1838, & 1839, one of which is unpaid with the interest.
WILLIAM LOW, became purchaser from the
Apalachicola Land Company on the 16th March,
1838, of lot No. three, in block seventeen, at the
price of seven hundred dollars, and did pay $175, and
executed his notes each for $175 payable the 16th
March, 1839, 1840 and 1841, two of which are unpaid
JAMES O. McCAULEY, became purchaser from
the Apalachicola Land Company on the 21st March.
1839, of a certain lot of land being situated on Port-
land Bluff, about five miles above the City of Apala-
chicola, fronting on the Apalachicola river 200 feet,
and running back 700 feet from said river, for the sum
of four hundred dollars, and did pay $100, and ex-
ecuted his notes each for $100 payable the 21st
March, 1840,1841 and1842,* all of which are unpaid
with the interest.
CHAS. C. MILLS, became purchaser from the
Apalachicola Land Company on the 27lh day of Feb.
1839, of lots Nos. eight, nine and ten, in block forty-
1ve, at the price of fifteen hundred dollars, and did
pay $375, and executed his notes each for $375, pay-
able the 27th February, 1840, 1841 and 1842, all of
which are unpaid with the interest.
JNO. H. McKNIGHT & WM. A. McKNIGHT,
became purchasers from the Apalachicola Land Com-
pany, on the 5th April, 1838, of lot No. one, in block
eixty-one at the price of five hundred dollars, and did
pey 125, and executed their notes each for $i25,
payable the 5th April, 1839, 1840 and 1841, two of
which are unpaid with the interest.
AMBROSE SNOW, became purchaser from the
Apalachicola Land Company on the 16th March,
1838, of lot No. nine, iu block eleven, at the price of
ote thousand dollars, and did pay $250, and executed
his notes each for $250, payable the 16th March,
1839, 1840 and 1841, all of which are unpaid with
THOMAS KING, became purchaser from the
Apalaehicola Land Company, on the 20th day of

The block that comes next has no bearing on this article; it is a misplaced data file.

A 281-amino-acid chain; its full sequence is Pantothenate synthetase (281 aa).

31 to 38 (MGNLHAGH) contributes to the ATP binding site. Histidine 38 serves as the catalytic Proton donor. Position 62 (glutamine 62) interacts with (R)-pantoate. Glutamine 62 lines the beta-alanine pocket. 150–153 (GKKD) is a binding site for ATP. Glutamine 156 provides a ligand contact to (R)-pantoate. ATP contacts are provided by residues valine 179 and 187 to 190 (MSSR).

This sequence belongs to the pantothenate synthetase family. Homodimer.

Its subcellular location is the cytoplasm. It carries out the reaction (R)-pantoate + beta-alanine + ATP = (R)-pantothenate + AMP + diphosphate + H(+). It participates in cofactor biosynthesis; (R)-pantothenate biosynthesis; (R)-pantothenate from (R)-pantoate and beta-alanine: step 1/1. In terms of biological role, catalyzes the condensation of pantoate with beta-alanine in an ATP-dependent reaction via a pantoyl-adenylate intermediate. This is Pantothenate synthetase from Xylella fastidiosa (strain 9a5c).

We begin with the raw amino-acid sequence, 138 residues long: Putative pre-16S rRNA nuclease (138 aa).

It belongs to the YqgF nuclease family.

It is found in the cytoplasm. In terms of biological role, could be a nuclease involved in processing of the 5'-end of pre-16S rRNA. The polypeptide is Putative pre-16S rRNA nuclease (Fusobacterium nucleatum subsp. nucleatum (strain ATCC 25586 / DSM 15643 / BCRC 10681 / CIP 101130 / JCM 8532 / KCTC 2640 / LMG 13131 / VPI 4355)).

April, 1836, of lots No. two and eight, in block D,
second range, and lot No. eighteen in block E, second
range, at the price of six thousand five hundred and
twenty ive dollars, and did pay $1,631 5, and execu-
ted three notus each for $1,631 25, payable the 20th
day of April 1837, 1838 and 1839,which are unpaid
with the interest.
CHARLES McKINNEY, became purchaser
from the Apalachicola Land Company, on the 22nd
ay of May, 1838, of lot No. eleven, block B, second
ranoe for one thousand edve nunareo dollars, and dal
pay W375, and executed his notes each for $375, pay-
able the 22 day of May 1839.1840 and 183941, which
are unpaid with interest. ,
JOHN T. MYRICK, became purchaser from the
Apalachicola Land Company, on the 20th day of
April, 1836, of lots one and two, block twenty-eight,
for one thousand eight hundred and fifty dollars, and
di pay $462 .50, and executed his notes, each for
$4M, id payable the 20th day of April, 1837, 1838
ind- 18h39 whiechare unpaid with the interest.
SWM. WILDER, became purchaser from
tbhe Apalachicola Land Company, on the 7th day of
March, 1837, of lot No. four, block fourteen, at the
eof one thousand and fifty dollars, and did pay
so6 and executed his notes, each for $262 50,
payaMble tbe7th day of March, 1838, 1839 and 1840,
with are unpaid with the interest.
HARDY B CROOME, became purchaser -from
the Ai-alahbicola Land Company, on the 22nd day
of August 183S of lot No. five, block F, second range,
tot No. four, block three, lot No five, block sixteen,
# i, ten,'block C, second range, and lots No. one and
two, block five, at the price of eight thousand four
handre4'*and fifty dollars, and did pay ?9 12 50, and
ttctufdiMi notes each for $2#112 50, payable the
66 in vials,
Lemon Syrup, in bottles
by the box,
l" Seed, white,
Olive, in basket,
Paregoric, in vials by dz.
Spirits Lavender, comp.
Specie and Tincture
Sugar of Lead,
6" fm 1 oz. to 24.
Vials, all sizes,
Blue Pill, in mass,
in small vials,
CastorOil, by the gallon,
Chloride of Lime,
Essences of all kinds,
Extracts of all kinds,
Hylriodate of Potass.
GEORGIA & ALABAMA HOUSE.
"We are now in a capital situation,"
Says Mr. Pickwick, looking around him.
T HE subscriber having leased the above well-
known establishment, and, has at considerable
expense re-fitted and re-fUrnished the same, for the
enjoyment of his friends and the public generally,
begs leave to solicit a continuance of their patronage
heretofore so liberally bestowed.
The BAR supplied with the best and choicest
WINES, LIQUORS, SEGARS, &c. Prompt at-
tention will be paid to the wants of those who call-
as prompt payments, Wll be aipected to return,
Hotr LUNCH every day at 11 o'clock, A.M.
BENJ'Nl. LUCAS, Proprietor.
Apalachicola, Feb. 1st, 1843. fel tf
SOUTHERN COFFEE HOUSE.
No. 20 WATER Street.
T HIS commodious establishment having been
thoroughly repaired and refitted, and is now
open under the direction of the subscriber, who
pledges himself, that no attention shall be wanting
to please and render his patrons comfortable.